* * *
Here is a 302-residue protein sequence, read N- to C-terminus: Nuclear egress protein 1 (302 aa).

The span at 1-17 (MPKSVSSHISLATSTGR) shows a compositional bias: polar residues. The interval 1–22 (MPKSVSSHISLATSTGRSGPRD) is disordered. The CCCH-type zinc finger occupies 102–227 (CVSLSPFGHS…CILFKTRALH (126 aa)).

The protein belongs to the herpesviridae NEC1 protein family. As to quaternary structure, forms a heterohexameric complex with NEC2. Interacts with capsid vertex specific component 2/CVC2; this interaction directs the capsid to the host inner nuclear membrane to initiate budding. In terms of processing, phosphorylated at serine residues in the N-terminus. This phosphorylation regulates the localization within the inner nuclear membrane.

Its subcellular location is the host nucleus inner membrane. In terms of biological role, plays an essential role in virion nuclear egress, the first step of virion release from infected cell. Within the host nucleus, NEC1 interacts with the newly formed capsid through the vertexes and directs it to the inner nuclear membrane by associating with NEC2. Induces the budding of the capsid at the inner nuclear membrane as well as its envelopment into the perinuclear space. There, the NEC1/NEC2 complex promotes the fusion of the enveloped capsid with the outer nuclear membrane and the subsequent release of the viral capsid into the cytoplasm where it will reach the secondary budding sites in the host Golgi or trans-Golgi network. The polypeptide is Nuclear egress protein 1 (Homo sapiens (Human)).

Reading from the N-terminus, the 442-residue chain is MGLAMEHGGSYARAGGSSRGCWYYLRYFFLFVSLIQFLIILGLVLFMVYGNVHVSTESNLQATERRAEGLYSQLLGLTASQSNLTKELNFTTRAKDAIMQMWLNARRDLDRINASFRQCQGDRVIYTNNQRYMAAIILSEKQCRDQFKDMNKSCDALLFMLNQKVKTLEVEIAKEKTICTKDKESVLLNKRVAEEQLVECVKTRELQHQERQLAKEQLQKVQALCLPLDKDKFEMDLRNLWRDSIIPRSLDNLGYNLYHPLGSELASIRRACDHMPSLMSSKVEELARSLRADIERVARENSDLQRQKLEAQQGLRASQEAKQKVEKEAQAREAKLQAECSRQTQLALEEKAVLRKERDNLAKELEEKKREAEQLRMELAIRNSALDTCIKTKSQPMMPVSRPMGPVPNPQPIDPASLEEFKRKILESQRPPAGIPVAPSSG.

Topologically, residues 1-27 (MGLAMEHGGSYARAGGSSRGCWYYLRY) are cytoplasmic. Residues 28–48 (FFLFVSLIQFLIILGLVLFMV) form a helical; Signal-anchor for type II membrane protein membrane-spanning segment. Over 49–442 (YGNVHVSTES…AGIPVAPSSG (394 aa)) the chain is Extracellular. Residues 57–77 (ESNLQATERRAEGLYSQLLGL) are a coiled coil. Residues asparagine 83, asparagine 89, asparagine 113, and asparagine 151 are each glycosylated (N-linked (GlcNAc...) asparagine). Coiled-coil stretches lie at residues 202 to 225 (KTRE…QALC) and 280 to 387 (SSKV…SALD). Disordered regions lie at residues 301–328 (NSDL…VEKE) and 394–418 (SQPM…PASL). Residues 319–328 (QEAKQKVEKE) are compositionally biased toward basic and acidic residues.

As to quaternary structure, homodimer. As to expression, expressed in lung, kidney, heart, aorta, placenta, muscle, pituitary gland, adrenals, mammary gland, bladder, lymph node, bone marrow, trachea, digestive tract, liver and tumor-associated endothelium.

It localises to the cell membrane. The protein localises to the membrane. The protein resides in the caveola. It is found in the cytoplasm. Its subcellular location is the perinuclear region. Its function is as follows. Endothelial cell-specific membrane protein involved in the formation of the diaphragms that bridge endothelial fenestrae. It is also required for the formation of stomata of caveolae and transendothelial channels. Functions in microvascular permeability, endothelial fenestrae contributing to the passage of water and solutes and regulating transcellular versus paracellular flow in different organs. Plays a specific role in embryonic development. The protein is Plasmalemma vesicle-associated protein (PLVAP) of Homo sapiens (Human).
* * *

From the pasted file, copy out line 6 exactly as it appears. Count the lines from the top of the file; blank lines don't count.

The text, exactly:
Topologically, residues 1-27 (MGLAMEHGGSYARAGGSSRGCWYYLRY) are cytoplasmic. Residues 28–48 (FFLFVSLIQFLIILGLVLFMV) form a helical; Signal-anchor for type II membrane protein membrane-spanning segment. Over 49–442 (YGNVHVSTES…AGIPVAPSSG (394 aa)) the chain is Extracellular. Residues 57–77 (ESNLQATERRAEGLYSQLLGL) are a coiled coil. Residues asparagine 83, asparagine 89, asparagine 113, and asparagine 151 are each glycosylated (N-linked (GlcNAc...) asparagine). Coiled-coil stretches lie at residues 202 to 225 (KTRE…QALC) and 280 to 387 (SSKV…SALD). Disordered regions lie at residues 301–328 (NSDL…VEKE) and 394–418 (SQPM…PASL). Residues 319–328 (QEAKQKVEKE) are compositionally biased toward basic and acidic residues.